Onega River

The Onega (Russian: Оне́га; Finnish: Äänisjoki) is a river in Kargopolsky, Plesetsky, and Onezhsky Districts of Arkhangelsk Oblast in Russia. The Onega connects Lake Lacha with the Onega Bay in the White Sea southwest of Arkhangelsk, flowing in the northern direction. The discharge at the source is 74.1 cubic metres per second (2,620 cu ft/s) and at the mouth is 505 cubic metres per second (17,800 cu ft/s). The river is 416 kilometres (258 mi) long, and the area of its basin 56,900 square kilometres (22,000 sq mi). Its main tributaries are the Voloshka (right), the Kena (left), the Mosha (right), the Kodina (right), and the Kozha (left). The major tributary of the Lake Lacha is the Svid.

Russian: Онега
The Onega in Severoonezhsk
Physical characteristics
  locationLake Lacha
  elevation117 m (384 ft)
White Sea
0 m (0 ft)
Length416 km (258 mi)[1]
Basin size56,900 square kilometres (22,000 sq mi)[1]
  average505 cubic metres per second (17,800 cu ft/s)[1]

The name of the river is traditionally explained as related to Finnish Enojoki - the main river, stream.[2]

In terms of both area of the basin and the average discharge, the Onega is the third river basin of the White Sea (behind the Northern Dvina and the Mezen. The river basin of the Onega is spread over the west of Arkhangelsk Oblast, north-west of Vologda Oblast, and also includes minor areas in the east of Republic of Karelia. The Onega basin includes some of the biggest lakes of Arkhangelsk and Vologda Oblasts, such as Lake Vozhe, Lake Lacha, Lake Lyokshmozero, Lake Kenozero, Lake Undozero, and Lake Kozhozero, as well as Kenozersky National Park.

The whole valley of the Onega is populated, with the exception of the stretch between Severoonezhsk and Yarnema, in Plesetsky District. There are two towns located on the Onega River, Kargopol close to its source and Onega in its mouth. There are also two urban-type settlements, located opposite to each other in the middle course of the river, Oksovsky (right bank) and Severoonezhsk (left bank). 155 kilometres (96 mi) of the river's lower course, between the village of Gorodok and the selo of Porog, is listed in the State Water Register of Russia as navigable.[3] The rest of the Onega is notable for the rapids, spread everywhere between Kargopol and Gorodok, and also located downstream from Porog (the name Porog means a rapid).

The Onega basin area has an important historical and cultural significance. Kargopol is one of the oldest cities in Russian North (the traditional foundation date in the 12th century, first mentioned in the 14th century), and it still contains a big number of architectural and historical monuments. Oshevensk on the left bank of the Onega is the location of the former Alexandro-Oshevensky Monastery. Another historically important monastery in the Onega basin is the Kozheozersky Monastery on an island in the Lake Kozheozero. Some of the finest monuments of the northern wooden architecture are located in the basin of the Onega, including ensembles of Lyadiny, Saunino Pogost, Krasnaya Lyaga, and Bolzhaya Shalga. These monuments also suffer from the lack of protection and their number steadily diminishes. In fact, the majority of them have been lost.[4]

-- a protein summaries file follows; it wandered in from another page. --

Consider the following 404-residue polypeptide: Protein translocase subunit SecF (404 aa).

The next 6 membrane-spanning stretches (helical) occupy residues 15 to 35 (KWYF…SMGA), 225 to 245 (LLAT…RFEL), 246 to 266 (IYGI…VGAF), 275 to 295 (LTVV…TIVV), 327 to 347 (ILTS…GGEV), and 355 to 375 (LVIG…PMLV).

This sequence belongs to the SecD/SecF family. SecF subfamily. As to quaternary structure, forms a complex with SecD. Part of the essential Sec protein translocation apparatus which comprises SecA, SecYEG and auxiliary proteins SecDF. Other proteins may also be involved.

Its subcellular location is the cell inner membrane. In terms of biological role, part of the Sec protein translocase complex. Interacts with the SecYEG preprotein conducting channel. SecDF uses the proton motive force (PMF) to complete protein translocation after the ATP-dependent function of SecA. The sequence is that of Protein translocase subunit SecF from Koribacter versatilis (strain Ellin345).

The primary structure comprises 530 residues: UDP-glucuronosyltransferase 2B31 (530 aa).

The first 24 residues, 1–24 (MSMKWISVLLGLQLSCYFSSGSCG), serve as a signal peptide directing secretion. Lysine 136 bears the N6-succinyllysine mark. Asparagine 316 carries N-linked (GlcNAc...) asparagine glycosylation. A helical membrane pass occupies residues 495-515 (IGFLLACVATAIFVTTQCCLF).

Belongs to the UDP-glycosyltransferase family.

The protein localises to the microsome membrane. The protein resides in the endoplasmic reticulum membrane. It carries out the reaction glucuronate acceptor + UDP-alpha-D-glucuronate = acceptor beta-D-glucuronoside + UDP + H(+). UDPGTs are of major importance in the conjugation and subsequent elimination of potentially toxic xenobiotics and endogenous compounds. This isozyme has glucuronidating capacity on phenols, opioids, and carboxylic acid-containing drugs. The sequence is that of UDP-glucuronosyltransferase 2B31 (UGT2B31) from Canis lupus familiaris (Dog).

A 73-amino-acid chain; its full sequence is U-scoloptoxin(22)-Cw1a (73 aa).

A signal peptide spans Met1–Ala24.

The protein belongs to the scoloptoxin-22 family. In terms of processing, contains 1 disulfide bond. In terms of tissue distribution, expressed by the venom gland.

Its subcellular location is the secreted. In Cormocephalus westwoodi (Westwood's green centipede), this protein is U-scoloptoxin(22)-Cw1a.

The river splits into the Big Onega and Little Onega Rivers 75 kilometres (47 mi) from its estuary, but then these branches join again, forming a big flat island.

It freezes up in late October - early December and stays under the ice until mid-April - May. It was used for timber rafting.[1]

The Onega flows among the coniferous forests (taiga of spruce, pine, and larch), mostly among the swamps.

There are only four bridges across the Onega: one in Kargopol on the road connecting Kargopol to Nyandoma, one in the village of Sorokinskaya, on Onezhsky Trakt, the road connecting Kargopol to Plesetsk and Yemetsk, one combined road and railway bridge connecting Oksovsky and Severoonezhsk, and one railway bridge in Porog on the railway from Arkhangelsk to Belomorsk (no road traffic). Elsewhere, including the former district center of Konyovo, the Onega can only be traversed by ferry crossings.


  1. Онега (река в Архангельской области). Great Soviet Encyclopedia.
  2. Фасмер, Макс. Этимологический словарь Фасмера (in Russian). p. 464.
  3. Река Онега (in Russian). State Water Register of Russia. Retrieved 12 June 2011.
  4. Русское деревянное зодчество (in Russian). Академия архитектуры СССР. 1942. Retrieved June 6, 2011.

Media related to Onega River at Wikimedia Commons

This article is issued from Wikipedia. The text is licensed under Creative Commons - Attribution - Sharealike. Additional terms may apply for the media files.